Diatoms, mighty microscopic algae, have profound influence on climate,
producing 20 percent of the oxygen we breathe by capturing atmospheric
carbon and in so doing, countering the greenhouse effect. Since their
evolutionary origins these photosynthetic wonders have come to acquire
advantageous genes from bacterial, animal and plant ancestors enabling
them to thrive in today’s oceans. These findings, based on the analysis
of the latest sequenced diatom genome, Phaeodactylum tricornutum, are
published in 15 October edition of the journal Nature by an
international team of researchers led by the U.S. Department of Energy
Joint Genome Institute (DOE JGI) and the Ecole Normale Supérieure of
The researchers compared Phaeodactylum with the diatom Thalassiosira pseudonana,
previously sequenced by DOE JGI, revealing a wealth of information
about diatom biology, particularly the rapid diversification among the
hundreds of thousands of diatom species that exist today. Phaeodactylum
was targeted for sequencing due to its value as a diatom model, given
the ease with which it can be grown in the lab and the availability of
tools to genetically transform it, and the comparisons with the
previously sequenced diatom genome of Thalassiosira pseudonana.
"These organisms represent a veritable melting pot of traits—a
hybrid of genetic mechanisms contributed by ancestral lineages of
plants, animals, and bacteria, and optimized over the relatively short
evolutionary timeframe of 180 million years since they first appeared,"
says first author Chris Bowler of the Ecole Normale Supérieure. "Our
findings show that gene transfer between diatoms and other organisms
has been extremely common, making diatoms ‘transgenic by nature’," he
The wholesale acquisition of genetic material has provided food for
thought to researchers bent on characterizing the diatom’s staying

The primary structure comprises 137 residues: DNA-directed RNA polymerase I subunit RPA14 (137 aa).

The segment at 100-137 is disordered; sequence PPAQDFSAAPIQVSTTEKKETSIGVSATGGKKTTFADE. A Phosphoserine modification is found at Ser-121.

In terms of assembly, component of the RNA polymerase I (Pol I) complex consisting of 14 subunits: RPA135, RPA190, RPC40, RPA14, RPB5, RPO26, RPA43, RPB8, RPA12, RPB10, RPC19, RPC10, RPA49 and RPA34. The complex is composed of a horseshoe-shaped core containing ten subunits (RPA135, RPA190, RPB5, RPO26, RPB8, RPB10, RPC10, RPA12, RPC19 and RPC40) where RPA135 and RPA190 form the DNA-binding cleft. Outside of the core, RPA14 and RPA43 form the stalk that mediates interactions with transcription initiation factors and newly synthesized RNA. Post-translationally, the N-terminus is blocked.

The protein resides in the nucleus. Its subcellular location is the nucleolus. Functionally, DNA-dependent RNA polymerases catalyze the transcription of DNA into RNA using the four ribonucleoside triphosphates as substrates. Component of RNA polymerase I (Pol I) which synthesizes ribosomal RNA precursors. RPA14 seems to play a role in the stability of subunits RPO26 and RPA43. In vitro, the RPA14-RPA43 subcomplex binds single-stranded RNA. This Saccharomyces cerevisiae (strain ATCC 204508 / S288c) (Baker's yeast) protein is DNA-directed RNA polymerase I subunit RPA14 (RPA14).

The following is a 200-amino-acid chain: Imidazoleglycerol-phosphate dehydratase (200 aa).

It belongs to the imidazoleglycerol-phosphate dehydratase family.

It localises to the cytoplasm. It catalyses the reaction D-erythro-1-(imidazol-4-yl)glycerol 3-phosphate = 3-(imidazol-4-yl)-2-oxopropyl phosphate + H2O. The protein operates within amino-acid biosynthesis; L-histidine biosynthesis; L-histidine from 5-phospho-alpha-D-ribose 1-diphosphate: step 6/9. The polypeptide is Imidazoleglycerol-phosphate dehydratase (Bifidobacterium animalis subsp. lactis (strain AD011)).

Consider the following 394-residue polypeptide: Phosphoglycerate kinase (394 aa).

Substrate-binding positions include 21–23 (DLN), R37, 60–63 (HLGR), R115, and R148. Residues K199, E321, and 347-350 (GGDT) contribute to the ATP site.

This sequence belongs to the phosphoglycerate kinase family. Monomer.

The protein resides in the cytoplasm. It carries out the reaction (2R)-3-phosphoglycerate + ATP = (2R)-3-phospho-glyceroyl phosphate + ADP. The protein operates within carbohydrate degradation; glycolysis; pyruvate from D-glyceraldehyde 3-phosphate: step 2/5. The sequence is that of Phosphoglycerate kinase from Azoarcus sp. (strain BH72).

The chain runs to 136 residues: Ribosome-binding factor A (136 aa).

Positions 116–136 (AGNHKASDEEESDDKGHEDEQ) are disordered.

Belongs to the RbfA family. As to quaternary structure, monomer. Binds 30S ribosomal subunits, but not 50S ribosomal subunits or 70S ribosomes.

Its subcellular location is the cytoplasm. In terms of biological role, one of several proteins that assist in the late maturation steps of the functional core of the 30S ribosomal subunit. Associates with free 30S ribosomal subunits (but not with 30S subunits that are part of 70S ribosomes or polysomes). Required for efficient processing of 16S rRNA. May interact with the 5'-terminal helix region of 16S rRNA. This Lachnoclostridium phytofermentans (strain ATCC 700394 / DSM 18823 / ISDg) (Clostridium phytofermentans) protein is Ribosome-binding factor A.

power and ability to cope with environmental change.
"We believe this is the first time bacterial horizontal gene
transfer has been observed in eukaryotes at such scale," says senior
author Igor Grigoriev of DOE JGI. "This study gets us closer to
explaining the dramatic diversity across the genera of diatoms,
morphologically, behaviorally, but we still haven’t yet explained all
the differences conferred by the genes contributed by the other taxa."
From plants, the diatom inherited photosynthesis, and from animals
the production of urea. Bowler speculates that the diatom uses urea to
store nitrogen, not to eliminate it like animals do, because nitrogen
is a precious nutrient in the ocean. What’s more, the tiny alga draws
the best of both worlds—it can convert fat into sugar, as well as sugar
into fat—extremely useful in times of nutrient shortage.
The team documented more than 300 genes sourced from bacteria and
found in both types of diatoms, pointing to their ancient origin and
suggesting novel mechanisms of managing nutrients—for example
utilization of organic carbon and nitrogen—and detecting cues from
Diatoms, encapsulated by elaborate lacework-like shells made of
glass, are only about one-third of a strand of hair in diameter. "The
diatom genomes will help us to understand how they can make these
structures at ambient temperatures and pressures, something that humans
are not able to do. If we can learn how they do it, we could open up
all kinds of new nanotechnologies, like for building miniature silicon
chips or for biomedical applications," says Bowler.
Diatoms reside in fresh or salt water and can be divided into two camps, centrics and pennates. The centric Thalassiosira resemble a round "Camembert" cheese box (only much smaller) and pennates like Phaeodactylum
look more like a cross between a boomerang and a narrow three-cornered
hat—hence the species name, tricornutum. Not only is their shape and
habitat diverse, so too is their behavior; for instance, the former get
around by floating, the latter by gliding through the water or on
The lifestyle of diatoms can be characterized as "bloom or bust."
When light and nutrient conditions in the upper reaches of the ocean
are favorable, particularly at the onset of spring, diatoms gain an
edge and tend to dominate their phytoplankton brethren. When food is
scarce, they die and sink, carrying their complement of carbon dioxide
to the deeper recesses.
Bowler and his colleagues are also trying to understand the role that iron plays in the Phaeodactylum‘s
development. Iron is even more precious than nitrogen in the ocean and
its absence in the southern hemisphere is likely a major cause of
oceanic deserts of photosynthesis there. Bowler’s team has demonstrated
that when iron deficiency occurs processes such as photosynthesis and
nitrogen assimilation are suppressed. Other studies, which hail diatoms
as champions in capturing carbon dioxide, suggest a bold strategy of
using iron as a fertilizer to provoke massive diatom blooms. "Once they
have feasted, the weight of their silicon shells, which resemble glass,
causes the diatoms to sink to the bottom of the ocean when they die,
and the carbon that they assimilated is trapped there for millennia,"
says Bowler. "By sequestering carbon in this way we could reverse the
damage from the burning of fossil fuels."
Source : DOE/Joint Genome Institute. October 2008.